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Diane Francis: Trudeau Liberals content to ignore money laundering epidemic


Earlier this month, Canada passed a set of reforms to combat money laundering and bring about greater corporate transparency. The International Consortium of Investigative Journalists (ICIJ) characterized these reforms as a means of curbing “‘snow washing’ — the laundering of dirty money through Canada’s financial system.”

This is welcome and overdue news. The Trudeau-Singh coalition has failed for years to address the fact that Canada is a haven for dirty money.

The reforms became law on Nov. 2 under an amendment to the Canada Business Corporations Act. They will require federally registered companies to disclose information about any beneficial owners they may have, which is to be made available in a public registry.

For years, Canada has had anti-money laundering and terrorist financing legislation, but transparency requirements were scant. This has allowed unsavory entities to hide behind proxies, corporations, offshore vehicles, trusts, lawyers, accountants, bankers, brokers and other “enablers.”

Canada has been a laggard in anti-corruption efforts. Transparency International has consistently ranked Canada near the bottom of the pack of all G20 countries due to its failure to meet G20 anti-money laundering commitments.

In 2019, Canada was embarrassingly outed by the U.S. State Department, which described Canada as a “major money laundering country,” alongside Afghanistan, the British Virgin Islands, China, Macau and Colombia. That same year, the Liberal budget pledged $200 million over five years to address financial crime, to little avail.

Then, in 2021, Global Financial Integrity (GFI) — a Washington D.C.-based think tank focused on corruption and money laundering — issued a report that underscored Ottawa’s ongoing problem involving illicit funds invested in real estate.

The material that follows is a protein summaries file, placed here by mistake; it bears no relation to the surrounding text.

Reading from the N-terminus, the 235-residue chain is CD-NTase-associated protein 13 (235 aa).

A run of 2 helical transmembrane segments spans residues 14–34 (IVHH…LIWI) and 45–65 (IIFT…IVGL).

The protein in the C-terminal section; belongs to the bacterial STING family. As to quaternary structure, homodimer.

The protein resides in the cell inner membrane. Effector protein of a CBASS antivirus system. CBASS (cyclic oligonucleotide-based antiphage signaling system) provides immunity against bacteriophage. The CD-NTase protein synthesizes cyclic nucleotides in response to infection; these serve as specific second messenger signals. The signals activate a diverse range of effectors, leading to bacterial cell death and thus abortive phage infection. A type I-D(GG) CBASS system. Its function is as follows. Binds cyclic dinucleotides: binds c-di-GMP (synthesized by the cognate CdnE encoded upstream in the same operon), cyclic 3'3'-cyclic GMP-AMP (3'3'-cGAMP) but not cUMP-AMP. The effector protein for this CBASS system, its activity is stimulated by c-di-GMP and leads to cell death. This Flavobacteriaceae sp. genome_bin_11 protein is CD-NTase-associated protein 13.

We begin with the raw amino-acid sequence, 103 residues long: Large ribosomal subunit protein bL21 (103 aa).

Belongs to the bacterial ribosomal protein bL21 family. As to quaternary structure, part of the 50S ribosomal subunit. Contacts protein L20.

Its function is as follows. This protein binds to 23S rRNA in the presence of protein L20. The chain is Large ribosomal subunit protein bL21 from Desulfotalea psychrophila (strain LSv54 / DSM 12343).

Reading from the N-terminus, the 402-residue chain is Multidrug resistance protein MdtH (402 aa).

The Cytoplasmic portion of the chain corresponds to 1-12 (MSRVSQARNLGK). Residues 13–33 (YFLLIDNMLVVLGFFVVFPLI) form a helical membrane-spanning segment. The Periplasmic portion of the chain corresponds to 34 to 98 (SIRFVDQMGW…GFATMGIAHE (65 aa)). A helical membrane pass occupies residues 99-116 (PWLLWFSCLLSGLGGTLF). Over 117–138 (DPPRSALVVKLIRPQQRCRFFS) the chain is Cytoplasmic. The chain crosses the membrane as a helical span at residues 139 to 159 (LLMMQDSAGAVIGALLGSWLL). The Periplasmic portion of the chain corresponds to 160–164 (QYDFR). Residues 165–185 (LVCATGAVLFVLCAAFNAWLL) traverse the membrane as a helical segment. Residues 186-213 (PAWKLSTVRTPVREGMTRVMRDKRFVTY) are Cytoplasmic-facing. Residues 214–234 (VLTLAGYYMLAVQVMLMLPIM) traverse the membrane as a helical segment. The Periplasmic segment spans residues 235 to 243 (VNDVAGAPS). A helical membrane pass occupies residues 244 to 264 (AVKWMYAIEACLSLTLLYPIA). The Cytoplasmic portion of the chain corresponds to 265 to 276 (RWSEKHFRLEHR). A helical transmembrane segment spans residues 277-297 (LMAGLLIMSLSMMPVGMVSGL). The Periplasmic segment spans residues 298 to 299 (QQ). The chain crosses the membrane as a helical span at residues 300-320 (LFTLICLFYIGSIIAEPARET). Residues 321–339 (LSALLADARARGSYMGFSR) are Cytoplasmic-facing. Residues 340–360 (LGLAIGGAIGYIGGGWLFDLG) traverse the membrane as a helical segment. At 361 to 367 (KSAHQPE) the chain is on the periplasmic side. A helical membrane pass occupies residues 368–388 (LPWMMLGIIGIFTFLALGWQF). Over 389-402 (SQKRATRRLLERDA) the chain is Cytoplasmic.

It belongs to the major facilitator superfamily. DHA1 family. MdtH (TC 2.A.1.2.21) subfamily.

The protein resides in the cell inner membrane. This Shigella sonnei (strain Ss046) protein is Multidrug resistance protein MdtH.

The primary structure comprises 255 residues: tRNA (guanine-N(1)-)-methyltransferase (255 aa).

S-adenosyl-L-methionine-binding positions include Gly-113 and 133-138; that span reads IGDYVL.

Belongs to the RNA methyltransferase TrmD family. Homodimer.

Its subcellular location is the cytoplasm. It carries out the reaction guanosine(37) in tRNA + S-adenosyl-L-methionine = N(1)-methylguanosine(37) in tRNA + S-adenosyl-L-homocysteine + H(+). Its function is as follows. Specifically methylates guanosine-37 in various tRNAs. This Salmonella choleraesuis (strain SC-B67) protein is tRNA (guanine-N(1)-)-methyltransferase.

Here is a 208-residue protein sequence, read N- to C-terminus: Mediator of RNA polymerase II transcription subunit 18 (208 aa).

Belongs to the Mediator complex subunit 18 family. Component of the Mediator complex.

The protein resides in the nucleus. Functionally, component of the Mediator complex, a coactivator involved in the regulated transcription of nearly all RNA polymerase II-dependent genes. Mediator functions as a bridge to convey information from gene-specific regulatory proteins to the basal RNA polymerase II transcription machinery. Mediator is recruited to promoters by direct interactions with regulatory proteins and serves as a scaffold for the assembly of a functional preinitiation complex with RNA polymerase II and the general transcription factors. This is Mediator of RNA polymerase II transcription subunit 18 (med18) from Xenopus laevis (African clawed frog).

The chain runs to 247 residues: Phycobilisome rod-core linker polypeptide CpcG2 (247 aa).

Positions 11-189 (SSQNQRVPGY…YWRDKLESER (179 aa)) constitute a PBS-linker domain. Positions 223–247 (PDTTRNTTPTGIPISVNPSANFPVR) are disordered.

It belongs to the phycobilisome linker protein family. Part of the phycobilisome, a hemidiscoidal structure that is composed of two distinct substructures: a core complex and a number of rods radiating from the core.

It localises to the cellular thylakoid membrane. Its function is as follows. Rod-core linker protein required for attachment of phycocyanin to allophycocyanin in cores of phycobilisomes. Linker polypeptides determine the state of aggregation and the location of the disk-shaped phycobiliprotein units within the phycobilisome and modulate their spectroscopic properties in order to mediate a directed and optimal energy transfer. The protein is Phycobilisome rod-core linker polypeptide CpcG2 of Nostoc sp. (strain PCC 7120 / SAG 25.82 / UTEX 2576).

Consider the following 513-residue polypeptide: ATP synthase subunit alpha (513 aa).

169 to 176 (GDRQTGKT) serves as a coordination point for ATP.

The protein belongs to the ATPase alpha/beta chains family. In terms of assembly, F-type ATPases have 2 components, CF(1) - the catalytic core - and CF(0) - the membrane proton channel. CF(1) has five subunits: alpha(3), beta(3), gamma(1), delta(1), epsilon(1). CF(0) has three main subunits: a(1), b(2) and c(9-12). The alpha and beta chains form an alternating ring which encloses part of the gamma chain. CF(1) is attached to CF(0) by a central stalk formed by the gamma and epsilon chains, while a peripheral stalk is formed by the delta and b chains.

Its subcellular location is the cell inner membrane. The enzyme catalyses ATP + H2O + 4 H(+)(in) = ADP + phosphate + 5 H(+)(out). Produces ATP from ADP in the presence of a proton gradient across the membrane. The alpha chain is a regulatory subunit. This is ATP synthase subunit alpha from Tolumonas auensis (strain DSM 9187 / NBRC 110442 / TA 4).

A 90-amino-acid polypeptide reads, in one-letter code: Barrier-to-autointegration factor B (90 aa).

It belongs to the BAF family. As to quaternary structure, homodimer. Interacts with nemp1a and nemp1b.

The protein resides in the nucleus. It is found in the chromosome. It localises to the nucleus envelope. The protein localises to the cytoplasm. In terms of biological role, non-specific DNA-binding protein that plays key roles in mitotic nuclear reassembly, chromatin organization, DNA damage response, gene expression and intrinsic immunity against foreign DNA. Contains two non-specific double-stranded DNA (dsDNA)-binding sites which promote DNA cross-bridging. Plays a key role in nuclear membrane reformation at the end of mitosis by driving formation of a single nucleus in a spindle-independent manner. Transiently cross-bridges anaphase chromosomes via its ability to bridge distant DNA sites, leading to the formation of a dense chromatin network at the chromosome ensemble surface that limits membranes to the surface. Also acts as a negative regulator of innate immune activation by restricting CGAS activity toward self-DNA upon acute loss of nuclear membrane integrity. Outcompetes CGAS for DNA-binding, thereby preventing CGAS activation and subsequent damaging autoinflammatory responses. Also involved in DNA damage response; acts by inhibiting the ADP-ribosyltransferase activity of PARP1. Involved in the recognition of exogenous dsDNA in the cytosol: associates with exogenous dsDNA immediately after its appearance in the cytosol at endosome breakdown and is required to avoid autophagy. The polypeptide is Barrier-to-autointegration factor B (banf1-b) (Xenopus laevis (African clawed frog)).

In an analysis of 35 Canadian court cases from 2015 to 2020, GFI concluded that US$626.3 million ($859.1 million) had been laundered in the country in that period, which is a drop in the bucket considering how a 2019 RCMP report estimated that $46.7 billion was laundered in Canada in 2018 alone.

GFI found that about half the money laundered through Canadian real estate came from outside the country, with China accounting for nearly a quarter of the foreign funds. Of the domestic money laundered through real estate, well over half came from drug trafficking.

The top “facilitators” of the laundered money, according to GFI’s analysis, were lawyers (22.8 per cent), real estate agents (14.2 per cent) and developers (11.4 per cent).

The revelations in GFI’s report were embarrassing, but unfulfilled promises to enact laws to fix the situation were nothing new. In February 2019, Canada’s then-finance minister Bill Morneau said that fighting money laundering was on the federal government’s agenda following scandals involving British Columbia casinos.

In June 2019, Canada’s finance and justice ministers discussed solutions to the money laundering problem, which covered the possibility of improving transparency by implementing beneficial ownership registries. However, at the time, Morneau said that privacy and regulatory concerns complicated the situation.

Liberals have paid lip service and not much else to solving money laundering, despite evidence that dirty money facilitates international crime and terrorism while pushing up housing costs for ordinary Canadians. Even when these problems are pointed out, nothing happens — sometimes, the government makes matters worse.

In October 2020, for instance, Ottawa was criticized for doing little to control the flow of illicit funds; in response, Canada’s bank regulator, the Office of the Superintendent of Financial Institutions (OSFI), issued a press release announcing it would be dismantling its anti-money laundering section.

A retired OSFI official, Nichols Choules-Burbidge, explained why Canada failed to combat this financial scourge in a 2020 interview with the Financial Post.

“This dismantling is despite the fact that banks are the riskiest part of the financial sector,” he said. “This is yet another backward step by Canada as the government ignores the dismantling of our anti-money laundering regime. Canadian lawyers are not covered at all and are known to be the highest risk.”

Canada’s real estate, financial and legal communities have balked at proposed regulations that would require them to report questionable clients or transactions, as is the standard in Britain.

While unsavoury players cash in and Canada’s reputation remains tainted, the biggest culprit is the incompetent Liberal government. It will be interesting to see if this registry of beneficial ownership and other needed reforms come to life. Don’t bet on it.